New California Mold Law of 2016

California’s mold law of 2016, SB 655, applies to hotels, motels, apartment houses, and dwellings (including houses and homes) regardless of date of construction. Non-homes are excluded from SB 655.

The California Department of Public Health (CDPH) has determined that the presence of moisture in water, visible mold, or a musty odor in schools, workplaces, residences, and other settings is unhealthy. Recommends addressing water damage, moisture, visible mold, and musty odor by (a) identifying and correcting the source of water that may allow microbial growth or contribute to other problems, (b) rapid drying or removal of wet materials, and (c) cleaning or removal of mold and mildew materials as quickly and safely as possible. These guidelines are similar to the EPA and CDC guidelines regarding mold conditions and corrections. Using bleach to clean mold or simply painting over the problem are not solutions for visible mold conditions in an indoor environment.

SB 655 provides guidance to local code enforcers and other public health officials that mold growth is a health and safety concern when it endangers life, limb, health, property, safety or the welfare of the public or building occupants. HAS The health officer or code enforcement officer must make this determination.. Such ‘qualified’ mold is illegal under State Housing Law. Local agencies are mandated to enforce the State Housing Law and have the authority to issue notices to landlords to reduce qualified mold growth as a routine application of the housing code.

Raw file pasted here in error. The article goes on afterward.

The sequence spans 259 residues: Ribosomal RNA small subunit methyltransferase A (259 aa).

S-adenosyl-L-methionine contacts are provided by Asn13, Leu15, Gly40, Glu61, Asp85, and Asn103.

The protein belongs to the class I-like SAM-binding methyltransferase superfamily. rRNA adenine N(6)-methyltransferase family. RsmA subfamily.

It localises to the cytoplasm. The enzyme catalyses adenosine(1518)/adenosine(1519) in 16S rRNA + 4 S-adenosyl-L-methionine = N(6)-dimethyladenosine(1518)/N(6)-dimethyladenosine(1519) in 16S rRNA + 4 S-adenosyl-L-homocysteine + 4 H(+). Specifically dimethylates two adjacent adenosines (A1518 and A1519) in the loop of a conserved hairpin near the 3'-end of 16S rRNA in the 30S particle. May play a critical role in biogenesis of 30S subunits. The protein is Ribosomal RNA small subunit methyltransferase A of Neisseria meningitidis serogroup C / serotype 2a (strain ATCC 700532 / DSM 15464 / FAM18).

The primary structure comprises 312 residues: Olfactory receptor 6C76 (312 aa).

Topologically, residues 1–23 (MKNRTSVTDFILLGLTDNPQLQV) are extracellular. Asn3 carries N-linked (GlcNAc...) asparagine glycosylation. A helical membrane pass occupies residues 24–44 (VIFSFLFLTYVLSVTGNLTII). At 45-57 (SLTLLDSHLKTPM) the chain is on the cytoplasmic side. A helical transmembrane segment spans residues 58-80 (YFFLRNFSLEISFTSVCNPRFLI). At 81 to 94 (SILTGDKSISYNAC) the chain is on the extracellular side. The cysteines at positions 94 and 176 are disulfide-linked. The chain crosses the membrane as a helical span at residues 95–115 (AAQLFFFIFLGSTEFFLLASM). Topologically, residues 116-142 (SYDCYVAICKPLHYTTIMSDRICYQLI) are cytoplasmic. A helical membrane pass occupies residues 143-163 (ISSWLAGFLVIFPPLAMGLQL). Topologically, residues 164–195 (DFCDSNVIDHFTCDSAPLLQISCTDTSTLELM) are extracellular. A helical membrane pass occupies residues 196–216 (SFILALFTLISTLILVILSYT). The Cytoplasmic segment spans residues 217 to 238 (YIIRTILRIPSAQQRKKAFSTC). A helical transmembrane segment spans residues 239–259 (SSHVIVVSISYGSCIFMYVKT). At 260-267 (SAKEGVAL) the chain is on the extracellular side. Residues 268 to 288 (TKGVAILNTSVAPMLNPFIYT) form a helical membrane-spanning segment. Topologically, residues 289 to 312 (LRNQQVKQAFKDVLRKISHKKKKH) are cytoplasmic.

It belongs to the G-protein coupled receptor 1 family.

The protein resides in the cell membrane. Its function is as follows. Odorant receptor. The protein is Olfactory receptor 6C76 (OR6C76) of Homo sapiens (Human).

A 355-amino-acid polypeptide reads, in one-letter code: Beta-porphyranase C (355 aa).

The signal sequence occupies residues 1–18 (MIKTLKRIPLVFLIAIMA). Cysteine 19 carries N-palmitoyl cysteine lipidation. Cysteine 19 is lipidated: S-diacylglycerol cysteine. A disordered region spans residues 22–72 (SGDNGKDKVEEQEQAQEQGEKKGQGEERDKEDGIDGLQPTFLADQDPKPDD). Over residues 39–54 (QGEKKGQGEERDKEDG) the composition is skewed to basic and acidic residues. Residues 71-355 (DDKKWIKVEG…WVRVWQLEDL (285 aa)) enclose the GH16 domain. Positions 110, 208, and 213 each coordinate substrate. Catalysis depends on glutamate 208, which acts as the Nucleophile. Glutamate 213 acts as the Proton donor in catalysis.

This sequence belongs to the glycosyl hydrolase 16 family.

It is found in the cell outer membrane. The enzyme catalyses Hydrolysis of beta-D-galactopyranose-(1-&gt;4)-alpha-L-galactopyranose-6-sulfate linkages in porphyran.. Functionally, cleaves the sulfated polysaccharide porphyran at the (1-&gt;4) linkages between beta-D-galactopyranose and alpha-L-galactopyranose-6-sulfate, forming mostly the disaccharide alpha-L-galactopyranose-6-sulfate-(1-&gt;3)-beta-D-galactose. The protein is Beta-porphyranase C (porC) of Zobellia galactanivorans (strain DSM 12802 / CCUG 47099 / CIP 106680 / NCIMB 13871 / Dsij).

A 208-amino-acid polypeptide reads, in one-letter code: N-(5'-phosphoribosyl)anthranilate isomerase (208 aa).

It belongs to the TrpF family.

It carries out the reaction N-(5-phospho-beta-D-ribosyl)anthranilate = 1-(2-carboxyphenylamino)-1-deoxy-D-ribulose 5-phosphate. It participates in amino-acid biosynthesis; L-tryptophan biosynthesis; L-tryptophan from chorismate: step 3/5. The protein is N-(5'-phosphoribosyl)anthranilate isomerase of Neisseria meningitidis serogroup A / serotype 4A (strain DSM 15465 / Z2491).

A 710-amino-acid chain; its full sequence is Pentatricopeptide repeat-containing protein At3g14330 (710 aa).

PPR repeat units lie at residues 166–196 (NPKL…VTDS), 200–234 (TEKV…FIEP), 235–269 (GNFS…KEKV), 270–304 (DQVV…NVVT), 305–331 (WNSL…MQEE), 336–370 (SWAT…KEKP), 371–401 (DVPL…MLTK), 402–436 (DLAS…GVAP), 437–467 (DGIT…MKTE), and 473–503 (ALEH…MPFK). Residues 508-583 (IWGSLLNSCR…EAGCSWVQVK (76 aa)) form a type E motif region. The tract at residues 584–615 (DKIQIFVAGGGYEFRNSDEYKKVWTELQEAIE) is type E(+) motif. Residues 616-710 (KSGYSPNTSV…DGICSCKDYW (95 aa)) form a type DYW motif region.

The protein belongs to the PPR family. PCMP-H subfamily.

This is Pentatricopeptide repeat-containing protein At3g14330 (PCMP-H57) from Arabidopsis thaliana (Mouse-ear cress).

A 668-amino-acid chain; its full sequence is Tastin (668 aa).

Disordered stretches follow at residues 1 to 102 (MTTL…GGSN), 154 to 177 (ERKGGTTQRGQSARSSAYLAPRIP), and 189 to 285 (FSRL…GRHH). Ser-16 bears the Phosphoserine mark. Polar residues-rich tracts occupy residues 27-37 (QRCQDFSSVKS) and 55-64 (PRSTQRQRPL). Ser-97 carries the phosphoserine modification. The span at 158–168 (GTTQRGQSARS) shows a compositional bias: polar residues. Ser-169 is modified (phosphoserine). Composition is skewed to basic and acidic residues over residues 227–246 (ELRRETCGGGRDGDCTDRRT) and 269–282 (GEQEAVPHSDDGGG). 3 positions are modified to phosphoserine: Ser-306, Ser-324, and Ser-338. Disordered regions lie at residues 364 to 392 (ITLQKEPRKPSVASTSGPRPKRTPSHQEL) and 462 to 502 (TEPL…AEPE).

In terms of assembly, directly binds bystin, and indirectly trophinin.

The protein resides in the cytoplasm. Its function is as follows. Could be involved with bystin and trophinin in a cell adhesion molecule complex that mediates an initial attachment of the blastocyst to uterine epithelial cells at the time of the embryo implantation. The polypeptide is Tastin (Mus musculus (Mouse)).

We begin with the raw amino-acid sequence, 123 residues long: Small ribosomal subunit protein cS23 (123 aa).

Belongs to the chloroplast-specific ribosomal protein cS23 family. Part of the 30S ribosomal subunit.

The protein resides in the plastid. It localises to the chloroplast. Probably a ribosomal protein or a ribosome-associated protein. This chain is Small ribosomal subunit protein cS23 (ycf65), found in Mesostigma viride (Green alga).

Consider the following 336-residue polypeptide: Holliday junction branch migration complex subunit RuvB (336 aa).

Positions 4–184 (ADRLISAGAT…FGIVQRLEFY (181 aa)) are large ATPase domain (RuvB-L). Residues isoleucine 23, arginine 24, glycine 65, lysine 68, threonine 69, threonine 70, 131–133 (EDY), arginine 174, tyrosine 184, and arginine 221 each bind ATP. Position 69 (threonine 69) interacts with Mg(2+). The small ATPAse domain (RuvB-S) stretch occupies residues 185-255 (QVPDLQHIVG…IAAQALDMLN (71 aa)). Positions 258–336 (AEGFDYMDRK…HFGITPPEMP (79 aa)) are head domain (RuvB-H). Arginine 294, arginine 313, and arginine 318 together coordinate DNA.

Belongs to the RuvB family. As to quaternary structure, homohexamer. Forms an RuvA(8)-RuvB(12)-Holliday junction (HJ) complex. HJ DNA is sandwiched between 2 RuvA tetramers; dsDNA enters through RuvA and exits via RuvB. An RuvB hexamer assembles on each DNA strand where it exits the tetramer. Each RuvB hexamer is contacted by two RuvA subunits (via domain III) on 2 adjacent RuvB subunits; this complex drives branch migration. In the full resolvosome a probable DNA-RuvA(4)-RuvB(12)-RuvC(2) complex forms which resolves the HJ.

The presence of mold that is minor and found on surfaces that may accumulate moisture as part of its proper function and intended use is exempt from enforcement under SB 655. Such mold is a ‘clean-up’ task that is the responsibility of the occupant.

Landlords are required to keep their units safe and habitable, and free from violations of the State Housing Law. This obligation cannot be waived or eluded by any agreement to the contrary. SB 655 amends the landlord-tenant law so that landlords are not required to remediate mold unless they have a mold notice or the tenant is violating specific affirmative obligations.

Regardless of this Civil Code provision, under SB 655, substandard buildings remain subject to code enforcement by local agencies under the State Housing Law, which requires enforcement agencies to notify owners. Housing with illegal mold may be deemed uninhabitable and may need to be vacated and/or be subject to other remedies, including fines and penalties.

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